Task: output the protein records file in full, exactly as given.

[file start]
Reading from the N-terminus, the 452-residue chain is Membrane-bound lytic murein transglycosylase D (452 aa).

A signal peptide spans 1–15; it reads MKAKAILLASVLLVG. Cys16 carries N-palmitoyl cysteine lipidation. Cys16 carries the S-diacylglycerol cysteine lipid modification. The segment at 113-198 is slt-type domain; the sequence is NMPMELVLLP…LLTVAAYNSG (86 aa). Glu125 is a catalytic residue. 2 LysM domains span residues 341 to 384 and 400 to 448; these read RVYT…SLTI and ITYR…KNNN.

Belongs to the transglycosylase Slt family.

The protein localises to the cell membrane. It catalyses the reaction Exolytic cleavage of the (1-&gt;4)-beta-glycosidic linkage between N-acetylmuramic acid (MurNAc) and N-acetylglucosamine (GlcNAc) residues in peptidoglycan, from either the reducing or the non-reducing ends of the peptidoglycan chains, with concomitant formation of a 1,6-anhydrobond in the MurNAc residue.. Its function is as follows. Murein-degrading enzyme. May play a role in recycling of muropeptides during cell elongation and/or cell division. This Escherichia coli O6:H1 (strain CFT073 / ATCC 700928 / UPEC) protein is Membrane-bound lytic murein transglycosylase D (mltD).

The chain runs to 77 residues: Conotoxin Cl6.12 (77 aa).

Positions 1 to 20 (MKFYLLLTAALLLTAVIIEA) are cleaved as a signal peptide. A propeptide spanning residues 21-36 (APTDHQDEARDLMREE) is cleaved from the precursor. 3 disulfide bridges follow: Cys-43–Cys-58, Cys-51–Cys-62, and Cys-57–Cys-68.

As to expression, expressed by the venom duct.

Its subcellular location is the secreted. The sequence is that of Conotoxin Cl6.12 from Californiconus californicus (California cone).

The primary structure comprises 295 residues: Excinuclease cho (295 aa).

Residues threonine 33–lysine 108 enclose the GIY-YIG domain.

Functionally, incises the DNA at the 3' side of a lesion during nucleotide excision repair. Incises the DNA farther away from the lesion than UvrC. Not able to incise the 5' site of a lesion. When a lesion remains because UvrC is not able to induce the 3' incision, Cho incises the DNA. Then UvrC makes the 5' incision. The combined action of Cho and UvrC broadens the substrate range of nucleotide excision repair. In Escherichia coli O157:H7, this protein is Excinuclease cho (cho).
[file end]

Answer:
Reading from the N-terminus, the 452-residue chain is Membrane-bound lytic murein transglycosylase D (452 aa).

A signal peptide spans 1–15; it reads MKAKAILLASVLLVG. Cys16 carries N-palmitoyl cysteine lipidation. Cys16 carries the S-diacylglycerol cysteine lipid modification. The segment at 113-198 is slt-type domain; the sequence is NMPMELVLLP…LLTVAAYNSG (86 aa). Glu125 is a catalytic residue. 2 LysM domains span residues 341 to 384 and 400 to 448; these read RVYT…SLTI and ITYR…KNNN.

Belongs to the transglycosylase Slt family.

The protein localises to the cell membrane. It catalyses the reaction Exolytic cleavage of the (1-&gt;4)-beta-glycosidic linkage between N-acetylmuramic acid (MurNAc) and N-acetylglucosamine (GlcNAc) residues in peptidoglycan, from either the reducing or the non-reducing ends of the peptidoglycan chains, with concomitant formation of a 1,6-anhydrobond in the MurNAc residue.. Its function is as follows. Murein-degrading enzyme. May play a role in recycling of muropeptides during cell elongation and/or cell division. This Escherichia coli O6:H1 (strain CFT073 / ATCC 700928 / UPEC) protein is Membrane-bound lytic murein transglycosylase D (mltD).

The chain runs to 77 residues: Conotoxin Cl6.12 (77 aa).

Positions 1 to 20 (MKFYLLLTAALLLTAVIIEA) are cleaved as a signal peptide. A propeptide spanning residues 21-36 (APTDHQDEARDLMREE) is cleaved from the precursor. 3 disulfide bridges follow: Cys-43–Cys-58, Cys-51–Cys-62, and Cys-57–Cys-68.

As to expression, expressed by the venom duct.

Its subcellular location is the secreted. The sequence is that of Conotoxin Cl6.12 from Californiconus californicus (California cone).

The primary structure comprises 295 residues: Excinuclease cho (295 aa).

Residues threonine 33–lysine 108 enclose the GIY-YIG domain.

Functionally, incises the DNA at the 3' side of a lesion during nucleotide excision repair. Incises the DNA farther away from the lesion than UvrC. Not able to incise the 5' site of a lesion. When a lesion remains because UvrC is not able to induce the 3' incision, Cho incises the DNA. Then UvrC makes the 5' incision. The combined action of Cho and UvrC broadens the substrate range of nucleotide excision repair. In Escherichia coli O157:H7, this protein is Excinuclease cho (cho).